One week after a San Diego Man pleaded guilty to murdering three young San Diego residents by shooting them to death in the parking lot of Mission Valley mall on Christmas Eve 2013, NBC 7 has obtained records detailing, for the first time, the evidence prosecutors planned to present to a jury, had the case gone to trial.
On Jan. 12, Carlo Mercado, 31, pleaded guilty to three counts of murder for the December 2013 killings of brothers Gianni and Salvatore Belvedere and Gianni's fiancee, Ilona Flint.
Originally, Mercado pleaded not-guilty and was scheduled to face trial in June. At one point, Mercado’s attorneys told the court Mercado was incompetent to stand trial, a claim later determined to be inaccurate and the decision overruled by the judge in the case.
The mysterious murders shook San Diego to its core and left most residents, including family members of the victims and suspect, asking one question: why? To read a timeline of the events behind the triple homicide, click here.
On Friday, NBC 7 obtained the Statement of Facts Deputy District Attorney Brian Erickson submitted to the court on the day of the plea change.
While the documents do not provide major updates to information previously released, the documents did detail a clear timeline of what investigators believed led up to and followed the triple homicide along with new information about Mercado’s history leading up to the crimes.
To read the records in full, click here.
In the documents, Erickson said investigators confirmed through cell phone tower records neither Mercado, nor all three victims’ phones were ever in the same place at the same time in the year prior to the murders taking place.
“There was absolutely no connection found between the victim’s alleged drug use and their deaths,” Erickson said, adding that investigators found no evidence anyone had any reason to want to kill the victims or their families.
In the Statement of Facts, Erickson also details evidence, found by investigators, that suggests Mercado had a history of motorcycle accidents and attempting to “fleece” money from other drivers involved.
One incident was in August 2012. According to court records, Mercado crashed his motorcycle into the back of a man’s truck and later that day sent the driver “an aggressive email” where a list of motorcycle parts were listed with prices for each repair.
In that situation, according to the court records, Mercado told the driver the total cost for repairs came out to over $2,000 but Mercado said he would be willing to settle for half of the amount.
The records state a San Diego District Attorney Investigator contacted the driver of that vehicle who explained Mercado had crashed his motorcycle into the back of the driver’s truck while at a stop light and the driver assisted Mercado with his bike and called police.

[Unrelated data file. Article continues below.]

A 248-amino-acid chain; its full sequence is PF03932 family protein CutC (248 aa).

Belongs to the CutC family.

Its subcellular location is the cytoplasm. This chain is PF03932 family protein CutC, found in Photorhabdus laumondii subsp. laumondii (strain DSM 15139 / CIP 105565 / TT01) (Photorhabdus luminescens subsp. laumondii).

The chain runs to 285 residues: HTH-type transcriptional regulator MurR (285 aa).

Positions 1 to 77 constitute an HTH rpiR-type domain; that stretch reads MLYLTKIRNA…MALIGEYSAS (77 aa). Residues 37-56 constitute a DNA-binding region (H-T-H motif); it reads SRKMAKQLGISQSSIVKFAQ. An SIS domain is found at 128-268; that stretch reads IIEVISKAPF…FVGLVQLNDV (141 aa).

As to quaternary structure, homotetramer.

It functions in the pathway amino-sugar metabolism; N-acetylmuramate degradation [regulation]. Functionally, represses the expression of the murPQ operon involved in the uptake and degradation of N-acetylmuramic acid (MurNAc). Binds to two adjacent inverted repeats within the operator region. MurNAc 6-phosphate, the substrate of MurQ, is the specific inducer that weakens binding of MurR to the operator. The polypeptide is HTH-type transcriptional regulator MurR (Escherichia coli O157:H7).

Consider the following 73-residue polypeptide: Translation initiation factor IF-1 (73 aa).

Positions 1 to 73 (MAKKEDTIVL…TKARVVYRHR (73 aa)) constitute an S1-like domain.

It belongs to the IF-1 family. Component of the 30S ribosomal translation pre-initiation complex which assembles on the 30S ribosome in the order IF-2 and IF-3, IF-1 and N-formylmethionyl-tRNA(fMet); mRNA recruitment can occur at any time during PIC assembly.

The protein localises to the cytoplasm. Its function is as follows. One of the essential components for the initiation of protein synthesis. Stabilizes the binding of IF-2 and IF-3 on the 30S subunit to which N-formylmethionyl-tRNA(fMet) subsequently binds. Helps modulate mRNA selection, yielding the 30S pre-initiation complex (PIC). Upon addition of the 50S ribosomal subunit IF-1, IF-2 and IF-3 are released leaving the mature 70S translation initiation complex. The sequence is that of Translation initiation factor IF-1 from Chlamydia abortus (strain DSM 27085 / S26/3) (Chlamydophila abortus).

When the driver received the “aggressive email” from Mercado, the records show the driver verified with his father and insurance company he would not be responsible for the costs Mercado was asking for and ignored Mercado’s email and text messages.
The Statement of Facts presented evidence Mercado filed a false insurance claim on his motorcycle days after the triple-homicide took place.
Mercado’s motorcycle played a role in the investigation as according to prosecutors, Mercado, after killing Gianni and fleeing the scene in Gianni’s car, returned to the parking lot of Westfield Mission Valley mall to remove his motorcycle he had left behind.
It was then, according to prosecutors, Mercado came into contact with Flint and Salvatore, murdering them both, fearing they would report seeing Mercado driving Gianni’s car.
According to the records, Mercado fled the scene that night, leaving his motorcycle behind, and returned the next day with a rented U-Haul truck and trailer to remove the motorcycle from the crime scene after San Diego Police Department investigators were no longer at the scene.
Two days later, prosecutors said Mercado, fearing his motorcycle could tie him to the crime scene, staged a fake motorcycle accident and filed a claim with his insurance provider.
The Geico Insurance Adjuster that handled Mercado’s claim told investigators that he doubted the story Mercado told about the fake accident, but processed the claim anyway for a total of $2,539.
At the change of plea hearing for Mercado, Erickson credited Border Patrol officers who pulled over and inspected Mercado’s vehicle less than a month after the homicides as providing the critical evidence that led to Mercado’s arrest.
On Jan. 18, 2014, a day after Gianni’s car and body were discovered in the city of Riverside, which prosecutors believe Mercado planted, agents at the Border Patrol Checkpoint on the I-5 near San Clemente pulled Mercado over for a routine stop.
While searching Mercado’s vehicle at that checkpoint stop, Border Patrol agents found an AR-15 assault rifle, a .45 caliber semi-automatic handgun and a .22 caliber handgun with a modified silencer.
Agents eventually released Mercado from that stop, unaware of his connection to the murders, but held Mercado’s weapons for further investigation.
It was that move by Border Patrol Agents that Erickson credits as a major turning point in the investigation, as the DNA on those firearms was uploaded to California’s DNA database system CODIS and was linked to DNA that was discovered at the Mission Valley and Riverside crime scenes.
Three days after the DNA match was determined, Mercado was arrested on June 21, 2014 for the murders of Gianni and Salvatore Belvedere and Ilona Flint.
In the court records, Erickson said investigators found gun manuals and instructions for making a homemade silencer for the .22 handgun on Mercado’s computer.
The court records also detail new information about Mercado’s mental health and suicide attempt following his arrest.